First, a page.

Pragma Synesi – interesting bits

Compendium of interesting bits I come across, with an occasional IMHO

Eat soup to lose weight

Great tip for feeling fuller on less calories: start your meal with a thick low-cal soup.  The article below explains. (I got myself an immersion blender, which makes great pureed soups with minimum effort)

The Weird Reason You Should Eat More Soup

And why it sometimes has an edge over solid food

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January 2, 2017 Posted by | diet, health | , | Leave a comment

How to Convince Someone When Facts Fail

Good article.

How to Convince Someone When Facts Fail

January 1, 2017 Posted by | brain, decision making, information, psychology | , , | Leave a comment

Faking images and video

Can you believe your own eyes? It looks like we can’t even rely on that in the future.

Artificial intelligence is going to make it easier than ever to fake images and video

January 1, 2017 Posted by | AI, information | , , | Leave a comment

Why bullshit is no laughing matter

In this era of fake news all around us, detecting is a major concern, and it looks like we are not very good at it.  I like the definition:

“…bullshit is something that is constructed absent of any concern for the truth.”

As the article explains below,

“Bullshit is much harder to detect when we want to agree with it.”

Why bullshit is no laughing matter

Gordon Pennycook |06 January, 2016 | aeon Continue reading

January 1, 2017 Posted by | brain, decision making, psychology | , , , | Leave a comment

Women can navigate better on testosterone

There is an evolutionary explanation.

Women can navigate better when given testosterone, study finds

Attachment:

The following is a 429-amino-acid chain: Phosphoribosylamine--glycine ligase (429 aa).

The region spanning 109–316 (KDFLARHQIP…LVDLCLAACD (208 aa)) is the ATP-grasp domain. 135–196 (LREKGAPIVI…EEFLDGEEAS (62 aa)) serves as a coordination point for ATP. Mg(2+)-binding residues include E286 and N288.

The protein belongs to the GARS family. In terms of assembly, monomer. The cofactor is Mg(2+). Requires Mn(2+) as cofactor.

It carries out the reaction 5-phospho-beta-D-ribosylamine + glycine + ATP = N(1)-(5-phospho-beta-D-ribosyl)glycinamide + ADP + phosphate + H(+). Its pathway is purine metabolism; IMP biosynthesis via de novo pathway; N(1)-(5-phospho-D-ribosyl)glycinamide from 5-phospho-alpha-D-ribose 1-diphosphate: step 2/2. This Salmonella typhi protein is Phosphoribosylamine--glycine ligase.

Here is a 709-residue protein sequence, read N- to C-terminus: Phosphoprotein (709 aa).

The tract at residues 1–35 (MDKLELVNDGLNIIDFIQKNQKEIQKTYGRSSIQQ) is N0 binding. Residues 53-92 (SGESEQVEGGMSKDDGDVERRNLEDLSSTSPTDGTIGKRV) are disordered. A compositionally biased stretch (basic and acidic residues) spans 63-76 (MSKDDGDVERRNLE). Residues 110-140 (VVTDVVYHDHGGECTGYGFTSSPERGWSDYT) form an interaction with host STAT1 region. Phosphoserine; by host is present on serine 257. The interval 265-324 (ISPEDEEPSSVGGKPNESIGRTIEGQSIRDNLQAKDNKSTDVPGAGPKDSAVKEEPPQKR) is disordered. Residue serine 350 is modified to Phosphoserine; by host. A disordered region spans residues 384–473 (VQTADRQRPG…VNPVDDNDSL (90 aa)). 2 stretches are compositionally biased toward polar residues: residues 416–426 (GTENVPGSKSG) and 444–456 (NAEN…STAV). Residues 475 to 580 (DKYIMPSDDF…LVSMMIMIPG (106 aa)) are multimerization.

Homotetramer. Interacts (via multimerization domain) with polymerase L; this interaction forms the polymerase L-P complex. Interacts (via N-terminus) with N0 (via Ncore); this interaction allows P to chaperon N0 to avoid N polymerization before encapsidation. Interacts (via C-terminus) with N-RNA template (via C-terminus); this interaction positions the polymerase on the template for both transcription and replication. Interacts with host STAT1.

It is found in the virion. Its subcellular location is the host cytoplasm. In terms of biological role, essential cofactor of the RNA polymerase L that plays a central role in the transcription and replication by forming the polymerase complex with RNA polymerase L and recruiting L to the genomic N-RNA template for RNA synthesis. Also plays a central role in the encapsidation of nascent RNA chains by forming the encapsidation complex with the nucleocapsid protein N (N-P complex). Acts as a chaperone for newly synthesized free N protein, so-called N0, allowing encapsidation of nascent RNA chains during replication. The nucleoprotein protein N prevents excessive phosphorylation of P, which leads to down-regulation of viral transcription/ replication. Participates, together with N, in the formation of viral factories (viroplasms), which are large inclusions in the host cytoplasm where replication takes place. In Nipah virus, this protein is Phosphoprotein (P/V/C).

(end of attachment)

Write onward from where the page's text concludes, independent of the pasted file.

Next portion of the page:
Wait… what?

Peter Dockrill |11 DEC 2015 | Science Alert
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December 30, 2016 Posted by | behaviour, brain, evolutionary psychology | , , , , , | Leave a comment

Addiction seen as a habit

An interesting perspective on addiction.  Has a very good section on explaining the science of habit-formation. A long read, but if you ever struggled with addiction, depression, anxiety or just a bad habit, it’s worth reading it just to see it from a different point of view.

The addiction habit

Addiction changes the brain but it’s not a disease that can be cured with medicine. In fact, it’s learned – like a habit

Marc Lewis | 14 December, 2016 | aeon

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December 30, 2016 Posted by | behaviour, brain, psychology | , , , , , | Leave a comment

Social Status Affects Immune Health

Chronic social stress can affect your health:

Who’s Top Monkey? How Social Status Affects Immune Health

Social hierarchies among rhesus macaques give rise to differences in their ability to respond to bacterial and viral invaders

Catherine Caruso | November 24, 2016| Scientific American

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December 15, 2016 Posted by | health, sociology | , , , , | Leave a comment

I predict (myself), therefore I am

A fascinating view of consciousness. Worth the effort to read all the way to the end.

The Hard Problem of Consciousness

It looks like scientists and philosophers might have made consciousness far more mysterious than it needs to be